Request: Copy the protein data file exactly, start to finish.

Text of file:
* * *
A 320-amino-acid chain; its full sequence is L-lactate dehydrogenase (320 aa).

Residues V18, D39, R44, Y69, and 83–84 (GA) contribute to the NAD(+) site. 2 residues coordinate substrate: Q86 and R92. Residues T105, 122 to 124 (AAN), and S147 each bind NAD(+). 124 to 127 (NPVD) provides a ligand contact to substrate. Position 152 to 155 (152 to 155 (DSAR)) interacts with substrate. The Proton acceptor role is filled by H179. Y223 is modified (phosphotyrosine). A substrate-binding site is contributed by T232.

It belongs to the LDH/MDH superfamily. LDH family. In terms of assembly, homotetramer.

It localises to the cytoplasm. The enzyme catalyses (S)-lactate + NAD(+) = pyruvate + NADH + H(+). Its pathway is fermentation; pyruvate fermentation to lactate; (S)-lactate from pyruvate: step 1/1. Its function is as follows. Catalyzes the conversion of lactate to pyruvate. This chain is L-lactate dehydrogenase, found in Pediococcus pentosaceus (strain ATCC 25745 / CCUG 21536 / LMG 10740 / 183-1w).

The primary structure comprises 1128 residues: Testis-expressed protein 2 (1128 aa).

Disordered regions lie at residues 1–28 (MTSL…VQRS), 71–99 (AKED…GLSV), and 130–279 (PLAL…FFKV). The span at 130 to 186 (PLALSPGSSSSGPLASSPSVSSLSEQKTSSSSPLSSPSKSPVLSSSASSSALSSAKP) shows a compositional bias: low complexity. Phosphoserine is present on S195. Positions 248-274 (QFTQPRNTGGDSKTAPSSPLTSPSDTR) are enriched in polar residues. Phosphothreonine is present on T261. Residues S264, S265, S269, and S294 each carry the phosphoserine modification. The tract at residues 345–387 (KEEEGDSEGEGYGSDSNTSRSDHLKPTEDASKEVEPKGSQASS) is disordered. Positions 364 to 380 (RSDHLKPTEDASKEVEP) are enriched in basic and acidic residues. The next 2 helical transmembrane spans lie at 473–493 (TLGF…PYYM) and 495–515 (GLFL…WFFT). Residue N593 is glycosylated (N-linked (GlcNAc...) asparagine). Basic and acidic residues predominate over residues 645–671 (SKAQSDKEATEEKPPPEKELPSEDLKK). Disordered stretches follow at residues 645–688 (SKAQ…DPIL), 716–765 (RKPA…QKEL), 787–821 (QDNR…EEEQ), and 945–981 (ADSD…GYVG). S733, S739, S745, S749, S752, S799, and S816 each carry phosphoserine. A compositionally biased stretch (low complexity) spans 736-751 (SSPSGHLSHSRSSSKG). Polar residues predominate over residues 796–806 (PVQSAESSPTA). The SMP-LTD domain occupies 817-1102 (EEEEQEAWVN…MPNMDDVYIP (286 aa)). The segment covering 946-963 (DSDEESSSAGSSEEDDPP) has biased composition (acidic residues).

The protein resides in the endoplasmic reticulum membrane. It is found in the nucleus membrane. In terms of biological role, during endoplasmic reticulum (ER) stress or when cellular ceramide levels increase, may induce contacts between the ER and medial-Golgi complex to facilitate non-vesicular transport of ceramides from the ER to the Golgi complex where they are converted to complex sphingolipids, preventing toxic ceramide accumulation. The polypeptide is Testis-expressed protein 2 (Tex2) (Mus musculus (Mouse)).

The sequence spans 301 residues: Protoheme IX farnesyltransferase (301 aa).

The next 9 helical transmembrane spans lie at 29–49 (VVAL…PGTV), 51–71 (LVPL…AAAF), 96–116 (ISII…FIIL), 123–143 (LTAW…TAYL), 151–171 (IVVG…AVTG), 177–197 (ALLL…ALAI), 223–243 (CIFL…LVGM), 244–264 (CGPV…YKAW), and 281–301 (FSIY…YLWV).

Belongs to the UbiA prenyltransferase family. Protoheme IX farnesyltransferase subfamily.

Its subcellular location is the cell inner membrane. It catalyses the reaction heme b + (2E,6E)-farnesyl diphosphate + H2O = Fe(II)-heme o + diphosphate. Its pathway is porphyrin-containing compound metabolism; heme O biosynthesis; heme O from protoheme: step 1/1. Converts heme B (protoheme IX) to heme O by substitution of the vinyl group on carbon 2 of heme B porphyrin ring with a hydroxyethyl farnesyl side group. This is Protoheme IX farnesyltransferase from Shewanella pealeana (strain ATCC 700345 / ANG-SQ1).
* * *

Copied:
A 320-amino-acid chain; its full sequence is L-lactate dehydrogenase (320 aa).

Residues V18, D39, R44, Y69, and 83–84 (GA) contribute to the NAD(+) site. 2 residues coordinate substrate: Q86 and R92. Residues T105, 122 to 124 (AAN), and S147 each bind NAD(+). 124 to 127 (NPVD) provides a ligand contact to substrate. Position 152 to 155 (152 to 155 (DSAR)) interacts with substrate. The Proton acceptor role is filled by H179. Y223 is modified (phosphotyrosine). A substrate-binding site is contributed by T232.

It belongs to the LDH/MDH superfamily. LDH family. In terms of assembly, homotetramer.

It localises to the cytoplasm. The enzyme catalyses (S)-lactate + NAD(+) = pyruvate + NADH + H(+). Its pathway is fermentation; pyruvate fermentation to lactate; (S)-lactate from pyruvate: step 1/1. Its function is as follows. Catalyzes the conversion of lactate to pyruvate. This chain is L-lactate dehydrogenase, found in Pediococcus pentosaceus (strain ATCC 25745 / CCUG 21536 / LMG 10740 / 183-1w).

The primary structure comprises 1128 residues: Testis-expressed protein 2 (1128 aa).

Disordered regions lie at residues 1–28 (MTSL…VQRS), 71–99 (AKED…GLSV), and 130–279 (PLAL…FFKV). The span at 130 to 186 (PLALSPGSSSSGPLASSPSVSSLSEQKTSSSSPLSSPSKSPVLSSSASSSALSSAKP) shows a compositional bias: low complexity. Phosphoserine is present on S195. Positions 248-274 (QFTQPRNTGGDSKTAPSSPLTSPSDTR) are enriched in polar residues. Phosphothreonine is present on T261. Residues S264, S265, S269, and S294 each carry the phosphoserine modification. The tract at residues 345–387 (KEEEGDSEGEGYGSDSNTSRSDHLKPTEDASKEVEPKGSQASS) is disordered. Positions 364 to 380 (RSDHLKPTEDASKEVEP) are enriched in basic and acidic residues. The next 2 helical transmembrane spans lie at 473–493 (TLGF…PYYM) and 495–515 (GLFL…WFFT). Residue N593 is glycosylated (N-linked (GlcNAc...) asparagine). Basic and acidic residues predominate over residues 645–671 (SKAQSDKEATEEKPPPEKELPSEDLKK). Disordered stretches follow at residues 645–688 (SKAQ…DPIL), 716–765 (RKPA…QKEL), 787–821 (QDNR…EEEQ), and 945–981 (ADSD…GYVG). S733, S739, S745, S749, S752, S799, and S816 each carry phosphoserine. A compositionally biased stretch (low complexity) spans 736-751 (SSPSGHLSHSRSSSKG). Polar residues predominate over residues 796–806 (PVQSAESSPTA). The SMP-LTD domain occupies 817-1102 (EEEEQEAWVN…MPNMDDVYIP (286 aa)). The segment covering 946-963 (DSDEESSSAGSSEEDDPP) has biased composition (acidic residues).

The protein resides in the endoplasmic reticulum membrane. It is found in the nucleus membrane. In terms of biological role, during endoplasmic reticulum (ER) stress or when cellular ceramide levels increase, may induce contacts between the ER and medial-Golgi complex to facilitate non-vesicular transport of ceramides from the ER to the Golgi complex where they are converted to complex sphingolipids, preventing toxic ceramide accumulation. The polypeptide is Testis-expressed protein 2 (Tex2) (Mus musculus (Mouse)).

The sequence spans 301 residues: Protoheme IX farnesyltransferase (301 aa).

The next 9 helical transmembrane spans lie at 29–49 (VVAL…PGTV), 51–71 (LVPL…AAAF), 96–116 (ISII…FIIL), 123–143 (LTAW…TAYL), 151–171 (IVVG…AVTG), 177–197 (ALLL…ALAI), 223–243 (CIFL…LVGM), 244–264 (CGPV…YKAW), and 281–301 (FSIY…YLWV).

Belongs to the UbiA prenyltransferase family. Protoheme IX farnesyltransferase subfamily.

Its subcellular location is the cell inner membrane. It catalyses the reaction heme b + (2E,6E)-farnesyl diphosphate + H2O = Fe(II)-heme o + diphosphate. Its pathway is porphyrin-containing compound metabolism; heme O biosynthesis; heme O from protoheme: step 1/1. Converts heme B (protoheme IX) to heme O by substitution of the vinyl group on carbon 2 of heme B porphyrin ring with a hydroxyethyl farnesyl side group. This is Protoheme IX farnesyltransferase from Shewanella pealeana (strain ATCC 700345 / ANG-SQ1).